If you configure the Project Level SSIS Connection Manager, the connection is available to all the packages we created under that project. When you upgrade the project to the current version, the project level connection managers will work without issues.

If you need that connection in multiple packages, creating a Project Level Connection Manager in SSIS is good practice. In real-time, we mostly use Project Level Connection Managers. But there are some situations where we use package-level connection managers.

This SSIS example shows how to create or configure Project Level Connection Manager in SQL Server Integration Services.

Once you have created a new Project, if you look at the Solution Explorer, we have a few folders. For now, let us concentrate on the Connection Managers Folder.

Go to Solution Explorer 1

Right-click on the Connection Managers folder in the solution explorer and select the New option from the menu.

SSIS Project Level Connection Manager 2

When you click on this option, an Add Connection Manager window opens to select the type from the list of available options, such as ADO.NET, OLE DB, Flat File, etc.

SSIS Connection Manager 3

For now, we selected the OLE DB connection manager from the list. Once we set the OLE DB, another window form of Configure OLE DB opened to configure the data connections.

Configuration 4

If you observe the above, the SSIS Data Connections pane is empty because we have not created any connection manager. If we had created them before, we could select them here instead of creating them repeatedly.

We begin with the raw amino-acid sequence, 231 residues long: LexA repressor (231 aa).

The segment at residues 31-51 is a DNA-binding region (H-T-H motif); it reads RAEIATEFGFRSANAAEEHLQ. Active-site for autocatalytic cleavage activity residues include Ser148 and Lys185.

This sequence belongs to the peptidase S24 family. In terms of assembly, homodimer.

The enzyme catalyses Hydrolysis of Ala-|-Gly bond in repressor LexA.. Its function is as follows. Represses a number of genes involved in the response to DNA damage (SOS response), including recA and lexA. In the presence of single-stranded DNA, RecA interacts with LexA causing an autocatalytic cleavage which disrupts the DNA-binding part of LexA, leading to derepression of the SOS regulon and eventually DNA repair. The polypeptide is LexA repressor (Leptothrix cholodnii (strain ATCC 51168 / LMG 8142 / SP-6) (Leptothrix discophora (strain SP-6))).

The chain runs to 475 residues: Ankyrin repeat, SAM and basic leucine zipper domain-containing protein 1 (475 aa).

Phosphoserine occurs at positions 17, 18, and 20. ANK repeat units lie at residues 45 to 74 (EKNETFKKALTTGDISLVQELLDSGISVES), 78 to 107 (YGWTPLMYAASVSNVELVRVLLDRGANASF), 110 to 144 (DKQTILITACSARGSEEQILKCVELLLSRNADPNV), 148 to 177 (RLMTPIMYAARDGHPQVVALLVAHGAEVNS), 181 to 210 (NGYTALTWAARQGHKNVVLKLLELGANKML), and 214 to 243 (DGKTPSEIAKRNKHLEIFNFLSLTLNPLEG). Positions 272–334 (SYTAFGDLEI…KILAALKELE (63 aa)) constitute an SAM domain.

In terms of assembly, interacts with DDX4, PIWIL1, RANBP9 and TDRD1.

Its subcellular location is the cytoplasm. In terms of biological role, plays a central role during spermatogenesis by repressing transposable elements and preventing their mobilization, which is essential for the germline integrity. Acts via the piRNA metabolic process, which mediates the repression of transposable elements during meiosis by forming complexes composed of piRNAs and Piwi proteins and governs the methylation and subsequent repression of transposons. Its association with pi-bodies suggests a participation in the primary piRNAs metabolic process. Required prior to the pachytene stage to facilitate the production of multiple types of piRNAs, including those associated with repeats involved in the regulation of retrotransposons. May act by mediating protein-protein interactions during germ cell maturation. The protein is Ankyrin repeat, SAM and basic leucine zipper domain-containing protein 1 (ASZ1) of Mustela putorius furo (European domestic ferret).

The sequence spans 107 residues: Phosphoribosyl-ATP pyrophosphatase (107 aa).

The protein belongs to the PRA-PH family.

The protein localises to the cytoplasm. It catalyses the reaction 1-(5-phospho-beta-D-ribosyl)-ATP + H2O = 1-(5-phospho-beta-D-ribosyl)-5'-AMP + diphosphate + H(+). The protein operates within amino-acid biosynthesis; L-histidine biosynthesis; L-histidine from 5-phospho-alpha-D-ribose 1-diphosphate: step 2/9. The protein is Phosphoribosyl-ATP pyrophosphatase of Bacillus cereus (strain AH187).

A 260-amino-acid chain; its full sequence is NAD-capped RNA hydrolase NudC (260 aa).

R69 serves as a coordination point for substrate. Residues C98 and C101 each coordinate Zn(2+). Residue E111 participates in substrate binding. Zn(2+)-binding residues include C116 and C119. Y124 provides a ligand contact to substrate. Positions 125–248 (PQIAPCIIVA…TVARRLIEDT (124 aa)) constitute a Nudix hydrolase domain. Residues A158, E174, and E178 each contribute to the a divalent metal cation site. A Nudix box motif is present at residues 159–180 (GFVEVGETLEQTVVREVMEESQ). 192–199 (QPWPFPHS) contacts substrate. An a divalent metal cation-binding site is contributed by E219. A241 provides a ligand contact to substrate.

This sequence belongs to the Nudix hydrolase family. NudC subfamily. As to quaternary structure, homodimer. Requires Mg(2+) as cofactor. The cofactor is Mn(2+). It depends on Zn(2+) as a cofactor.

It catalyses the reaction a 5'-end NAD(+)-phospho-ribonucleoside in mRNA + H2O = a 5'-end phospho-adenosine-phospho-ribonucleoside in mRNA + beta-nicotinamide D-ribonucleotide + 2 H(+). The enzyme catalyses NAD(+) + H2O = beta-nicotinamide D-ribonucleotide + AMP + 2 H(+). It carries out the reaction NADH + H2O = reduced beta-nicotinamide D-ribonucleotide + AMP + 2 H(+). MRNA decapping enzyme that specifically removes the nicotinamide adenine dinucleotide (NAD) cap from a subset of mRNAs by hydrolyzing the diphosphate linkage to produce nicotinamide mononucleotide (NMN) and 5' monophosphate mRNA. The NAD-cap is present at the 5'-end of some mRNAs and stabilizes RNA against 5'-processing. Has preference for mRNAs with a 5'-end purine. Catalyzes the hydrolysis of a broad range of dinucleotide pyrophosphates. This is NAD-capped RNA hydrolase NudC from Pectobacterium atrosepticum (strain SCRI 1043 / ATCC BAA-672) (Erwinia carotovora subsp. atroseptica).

Click on the new button from the above screenshot to open another window of Connection Manager. Use this to select the Provider, Server Name, and Database Name.

Choose the Database 5

From the above screenshot, you can observe that we are using our local host Windows account as the server name and [AdventureWorks2014] as the database name.

NOTE: You must select the Use Server Authentication option in real time. Next, provide the valid credentials given by your Admin person.

Click on the Test Connection button provided below to check whether the connection is successful or not.

SSIS Project Level Connection Manager 6

Once configured, the OLE DB connection manager’s name will be displayed in the Data connection pane. So select the created connection manager and click ok.

Click the Ok button 7

We successfully created the Project level SSIS Connection Manager.

Project Level SSIS Connection Manager 8

You can observe the Project Level Connection Manager from the screenshot above.

Configuring Package Level Connection Manager in SSIS

If you configure SSIS Package Level Connection Manager, the connection will be available to that particular package. You can’t access it outside the package.

TIP: If you need that connection in one package and don’t use it in another, there is no point in creating Project Level Connection Managers. So, go for Package Level Connection Manager.

Right-click on the Connection Managers pane at the bottom of the package designer. It will pop up in the context menu to select the connection manager.

Package Level SSIS Connection Manager 1

This Context Menu will show some frequently used connection managers (OLE DB, Flat File, ADO.NET, Analysis Services, and File Connection). If you don’t find the required one, select the New Connection option.

In this example, we are creating the OLE DB Connection Manager. We can select the New OLE DB Connection option from the Context Menu. But if you see from the above screenshot, We chose the New option. It helps you to understand the similarities while creating SSIS Connection Manager.

When you click on the New option, an Add Connection Manager window form will open to select the one from the provided list.

SSIS Connection Manager 3

Here, we selected the OLEDB Connection Manager. Again, we have to follow the steps mentioned earlier to configure it.

Package Level SSIS Connection Manager 2

The above screenshot shows one Project Level Connection Manager and one Package Level SSIS Connection Manager.